Ann Arbor, Michigan – Even with a large-scale global fleet of electric vehicles, there is enough lithium to supply batteries for the next 90 years, according to researchers at the University of Michigan and Ford Motor Company.
The researchers, who published their findings in the Journal of Industrial Ecology, assessed the global availability of lithium and compared it to the potential demand from large-scale global use of electric vehicles. They concluded that sufficient resources exist through to at least 2100.
Lithium, a rare-earth metal, is a key ingredient in the batteries used in hybrid and electric vehicles. It also has uses in lubricating grease, glass, air conditioning and portable batteries.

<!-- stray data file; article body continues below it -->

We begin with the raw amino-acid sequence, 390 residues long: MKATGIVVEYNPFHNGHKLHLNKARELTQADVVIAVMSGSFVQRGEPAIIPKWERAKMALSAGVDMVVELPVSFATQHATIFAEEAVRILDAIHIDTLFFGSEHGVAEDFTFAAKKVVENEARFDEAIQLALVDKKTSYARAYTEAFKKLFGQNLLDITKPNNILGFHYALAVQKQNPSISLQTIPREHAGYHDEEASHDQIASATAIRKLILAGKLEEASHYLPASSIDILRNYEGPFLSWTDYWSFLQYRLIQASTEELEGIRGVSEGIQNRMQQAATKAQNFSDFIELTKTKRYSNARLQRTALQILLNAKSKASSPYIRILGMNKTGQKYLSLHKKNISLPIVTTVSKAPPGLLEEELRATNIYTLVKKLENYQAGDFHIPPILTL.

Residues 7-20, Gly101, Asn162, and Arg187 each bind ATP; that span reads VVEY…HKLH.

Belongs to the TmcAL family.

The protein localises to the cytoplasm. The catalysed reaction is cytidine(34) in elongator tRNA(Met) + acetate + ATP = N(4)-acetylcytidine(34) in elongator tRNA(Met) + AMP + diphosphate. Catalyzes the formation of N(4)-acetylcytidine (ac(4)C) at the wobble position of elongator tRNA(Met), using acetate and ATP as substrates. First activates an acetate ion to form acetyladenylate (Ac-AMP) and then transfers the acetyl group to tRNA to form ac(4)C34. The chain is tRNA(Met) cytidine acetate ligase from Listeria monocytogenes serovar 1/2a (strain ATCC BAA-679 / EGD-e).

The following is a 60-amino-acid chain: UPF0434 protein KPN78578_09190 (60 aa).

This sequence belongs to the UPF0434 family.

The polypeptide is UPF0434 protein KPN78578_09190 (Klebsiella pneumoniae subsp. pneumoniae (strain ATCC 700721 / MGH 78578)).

The researchers compiled data on 103 deposits containing lithium, with an emphasis on 32 deposits that each have a lithium resource of more than 100,000 metric tonnes. The data includes deposit location, geologic type, dimensions and content of lithium, and the current status of production. They estimated a global lithium resource of about 39 million tons. The second part of the study examined lithium demand during the same period of 2010 to 2100. The total demand was estimated to be in the range of 12 to 20 million tons of lithium, depending on assumptions regarding economic growth and recycling rates.